Microsoft has been working on initiatives around the Rust programming language for a while. In late April, for example, it revealed that it was working on a major project to rewrite Windows in this more efficient code. Now it is releasing more features for Windows’ Rust kernel in the latest Insider build.
Insider Build 25905 was released on Wednesday and comes with a Rust-based GDI Regions implementation. This means that the win32kbase_rs.sys driver in System32 is now equipped with a Rust-based option to see where, for example, a cursor is located on the desktop.
Microsoft says in a blog detailing the update that it is a “small trial.” It further states, “We are beginning to roll this out, so the experience isn’t available to all Insiders in the Canary Channel just yet as we plan to monitor feedback and see how it lands before pushing it out to everyone.”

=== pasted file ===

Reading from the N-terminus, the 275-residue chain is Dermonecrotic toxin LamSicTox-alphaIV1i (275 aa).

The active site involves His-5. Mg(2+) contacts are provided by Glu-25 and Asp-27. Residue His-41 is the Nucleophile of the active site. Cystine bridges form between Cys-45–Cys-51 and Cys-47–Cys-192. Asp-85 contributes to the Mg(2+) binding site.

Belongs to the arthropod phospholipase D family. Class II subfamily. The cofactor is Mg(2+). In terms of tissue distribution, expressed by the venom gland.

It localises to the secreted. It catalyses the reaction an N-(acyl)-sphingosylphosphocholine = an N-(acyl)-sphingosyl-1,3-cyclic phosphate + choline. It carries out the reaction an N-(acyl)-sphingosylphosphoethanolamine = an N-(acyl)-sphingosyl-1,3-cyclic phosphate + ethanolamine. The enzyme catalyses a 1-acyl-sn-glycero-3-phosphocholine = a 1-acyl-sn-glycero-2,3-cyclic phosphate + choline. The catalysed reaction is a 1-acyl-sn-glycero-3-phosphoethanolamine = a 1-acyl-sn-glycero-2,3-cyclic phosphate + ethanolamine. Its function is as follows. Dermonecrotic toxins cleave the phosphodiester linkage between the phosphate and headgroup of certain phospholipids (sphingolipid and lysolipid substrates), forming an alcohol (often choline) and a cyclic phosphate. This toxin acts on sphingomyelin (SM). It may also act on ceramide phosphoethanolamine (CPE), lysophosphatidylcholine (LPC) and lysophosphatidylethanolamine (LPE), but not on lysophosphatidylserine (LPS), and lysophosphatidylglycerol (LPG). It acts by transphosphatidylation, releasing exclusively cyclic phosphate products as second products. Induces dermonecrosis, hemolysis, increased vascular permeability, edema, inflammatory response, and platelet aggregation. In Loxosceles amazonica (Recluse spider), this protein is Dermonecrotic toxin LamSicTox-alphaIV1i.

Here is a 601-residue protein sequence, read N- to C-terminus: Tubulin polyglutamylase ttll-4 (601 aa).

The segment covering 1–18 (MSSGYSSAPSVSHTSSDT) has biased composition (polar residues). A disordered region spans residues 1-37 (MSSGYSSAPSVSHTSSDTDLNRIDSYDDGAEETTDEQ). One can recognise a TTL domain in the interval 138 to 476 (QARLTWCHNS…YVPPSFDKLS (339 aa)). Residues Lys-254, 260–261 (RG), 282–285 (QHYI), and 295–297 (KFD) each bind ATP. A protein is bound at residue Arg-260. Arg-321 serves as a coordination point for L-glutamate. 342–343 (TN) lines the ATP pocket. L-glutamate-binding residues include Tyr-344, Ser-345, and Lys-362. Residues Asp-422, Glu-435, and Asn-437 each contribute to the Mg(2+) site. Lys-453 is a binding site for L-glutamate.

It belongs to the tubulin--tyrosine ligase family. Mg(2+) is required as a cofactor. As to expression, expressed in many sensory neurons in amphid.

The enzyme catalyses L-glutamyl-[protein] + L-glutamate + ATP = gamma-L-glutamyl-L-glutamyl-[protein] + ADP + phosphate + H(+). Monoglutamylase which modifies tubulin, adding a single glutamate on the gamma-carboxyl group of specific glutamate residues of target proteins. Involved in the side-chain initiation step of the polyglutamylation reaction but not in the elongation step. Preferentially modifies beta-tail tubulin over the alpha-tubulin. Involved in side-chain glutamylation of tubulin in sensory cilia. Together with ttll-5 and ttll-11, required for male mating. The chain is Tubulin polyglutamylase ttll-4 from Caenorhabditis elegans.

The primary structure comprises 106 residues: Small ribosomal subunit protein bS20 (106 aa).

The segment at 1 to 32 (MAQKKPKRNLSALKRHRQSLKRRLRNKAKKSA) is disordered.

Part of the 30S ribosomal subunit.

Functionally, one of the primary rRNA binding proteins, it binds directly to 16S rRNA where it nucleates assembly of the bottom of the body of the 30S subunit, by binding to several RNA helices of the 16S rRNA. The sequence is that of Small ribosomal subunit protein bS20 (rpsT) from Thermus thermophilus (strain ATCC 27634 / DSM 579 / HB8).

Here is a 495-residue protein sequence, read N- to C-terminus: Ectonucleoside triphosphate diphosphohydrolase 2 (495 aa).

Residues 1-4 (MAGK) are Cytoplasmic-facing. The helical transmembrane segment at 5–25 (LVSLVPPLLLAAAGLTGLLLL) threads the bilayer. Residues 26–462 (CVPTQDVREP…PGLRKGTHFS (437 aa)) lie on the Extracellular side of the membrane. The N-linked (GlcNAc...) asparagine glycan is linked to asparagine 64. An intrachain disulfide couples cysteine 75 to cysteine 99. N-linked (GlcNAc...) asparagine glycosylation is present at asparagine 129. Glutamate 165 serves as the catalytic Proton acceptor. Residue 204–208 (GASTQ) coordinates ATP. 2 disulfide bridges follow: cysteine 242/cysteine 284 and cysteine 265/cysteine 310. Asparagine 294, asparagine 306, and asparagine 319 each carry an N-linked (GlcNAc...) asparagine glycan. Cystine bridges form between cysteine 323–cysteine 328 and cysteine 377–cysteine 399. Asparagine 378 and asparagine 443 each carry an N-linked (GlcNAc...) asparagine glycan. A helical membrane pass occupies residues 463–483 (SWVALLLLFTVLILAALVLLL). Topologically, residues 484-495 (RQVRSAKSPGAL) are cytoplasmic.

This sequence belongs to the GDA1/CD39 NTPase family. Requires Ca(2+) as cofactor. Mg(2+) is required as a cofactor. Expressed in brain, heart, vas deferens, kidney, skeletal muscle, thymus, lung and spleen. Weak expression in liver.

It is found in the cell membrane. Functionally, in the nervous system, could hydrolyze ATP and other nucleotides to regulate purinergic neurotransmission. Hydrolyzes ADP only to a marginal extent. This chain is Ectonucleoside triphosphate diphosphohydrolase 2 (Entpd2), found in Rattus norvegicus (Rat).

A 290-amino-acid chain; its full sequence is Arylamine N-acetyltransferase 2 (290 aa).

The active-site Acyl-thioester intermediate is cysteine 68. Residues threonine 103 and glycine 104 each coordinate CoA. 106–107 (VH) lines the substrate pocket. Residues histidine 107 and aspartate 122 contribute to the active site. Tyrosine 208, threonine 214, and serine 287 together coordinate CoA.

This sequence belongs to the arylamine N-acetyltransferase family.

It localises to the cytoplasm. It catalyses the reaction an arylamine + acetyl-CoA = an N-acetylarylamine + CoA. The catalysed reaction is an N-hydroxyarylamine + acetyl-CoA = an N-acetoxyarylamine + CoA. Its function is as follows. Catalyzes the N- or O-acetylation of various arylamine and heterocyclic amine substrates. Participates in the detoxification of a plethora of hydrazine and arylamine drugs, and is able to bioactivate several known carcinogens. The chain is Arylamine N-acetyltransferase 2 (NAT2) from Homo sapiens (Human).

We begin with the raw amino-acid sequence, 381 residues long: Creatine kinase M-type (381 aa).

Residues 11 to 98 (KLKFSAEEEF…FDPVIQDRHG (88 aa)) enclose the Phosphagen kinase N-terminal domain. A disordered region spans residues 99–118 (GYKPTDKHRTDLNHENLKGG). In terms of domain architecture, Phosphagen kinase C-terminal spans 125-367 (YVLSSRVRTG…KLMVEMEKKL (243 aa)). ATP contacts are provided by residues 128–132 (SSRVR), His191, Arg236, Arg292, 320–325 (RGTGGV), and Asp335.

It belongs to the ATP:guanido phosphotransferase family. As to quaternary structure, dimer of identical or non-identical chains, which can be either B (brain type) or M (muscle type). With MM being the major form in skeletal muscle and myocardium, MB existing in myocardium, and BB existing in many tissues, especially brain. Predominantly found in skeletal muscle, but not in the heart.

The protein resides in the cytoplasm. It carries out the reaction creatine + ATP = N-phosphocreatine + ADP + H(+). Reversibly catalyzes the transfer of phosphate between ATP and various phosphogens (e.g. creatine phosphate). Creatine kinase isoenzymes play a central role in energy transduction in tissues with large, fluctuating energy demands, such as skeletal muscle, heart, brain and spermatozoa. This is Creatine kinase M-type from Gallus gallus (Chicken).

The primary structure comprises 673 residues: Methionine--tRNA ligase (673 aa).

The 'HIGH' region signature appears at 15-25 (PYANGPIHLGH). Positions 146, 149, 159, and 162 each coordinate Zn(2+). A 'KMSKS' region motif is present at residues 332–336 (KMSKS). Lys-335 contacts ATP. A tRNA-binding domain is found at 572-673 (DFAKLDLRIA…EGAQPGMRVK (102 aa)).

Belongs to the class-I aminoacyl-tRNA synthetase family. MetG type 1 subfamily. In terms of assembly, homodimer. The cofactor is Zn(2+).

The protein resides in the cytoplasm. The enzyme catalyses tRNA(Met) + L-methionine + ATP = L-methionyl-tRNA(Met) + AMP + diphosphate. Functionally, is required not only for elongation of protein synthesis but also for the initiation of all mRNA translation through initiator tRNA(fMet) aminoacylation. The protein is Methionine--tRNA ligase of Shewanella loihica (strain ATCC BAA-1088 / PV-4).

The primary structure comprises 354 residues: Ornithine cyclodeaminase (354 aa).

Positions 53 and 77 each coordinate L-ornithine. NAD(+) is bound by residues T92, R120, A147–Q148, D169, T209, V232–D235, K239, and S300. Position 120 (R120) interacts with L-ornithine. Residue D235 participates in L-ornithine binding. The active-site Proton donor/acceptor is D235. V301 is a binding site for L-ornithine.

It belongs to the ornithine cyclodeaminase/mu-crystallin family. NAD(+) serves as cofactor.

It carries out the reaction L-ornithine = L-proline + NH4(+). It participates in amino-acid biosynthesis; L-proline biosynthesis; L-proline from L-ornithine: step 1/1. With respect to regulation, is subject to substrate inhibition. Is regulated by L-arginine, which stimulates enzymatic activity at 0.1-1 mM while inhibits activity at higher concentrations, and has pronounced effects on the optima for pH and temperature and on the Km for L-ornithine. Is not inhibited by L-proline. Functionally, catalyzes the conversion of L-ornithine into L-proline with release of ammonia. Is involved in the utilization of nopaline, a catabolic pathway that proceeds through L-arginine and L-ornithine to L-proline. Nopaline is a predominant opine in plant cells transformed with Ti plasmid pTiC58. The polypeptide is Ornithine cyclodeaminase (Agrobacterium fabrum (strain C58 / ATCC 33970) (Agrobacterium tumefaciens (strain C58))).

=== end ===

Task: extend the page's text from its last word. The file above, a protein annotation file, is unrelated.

In the message, Microsoft reiterates two main motivations for moving toward Rust. One is that it would have advantages in terms of reliability and security compared to C and C++.
As always, such updates in the Canary Channel are fresh off the press and so there may be compatibility or stability issues.
It will continue to be interesting to see how advanced Microsoft’s Rust plans are. Throughout the IT industry, the programming language has been in demand for some time, with, for example, a 2020 Stack Overflow article touting that Rust had been favored over other languages as early as 2016.
As a programming language, Rust is exceptionally good at monitoring memory integrity, which is often a dangerous place for data when it comes to being exposed to cybercriminals.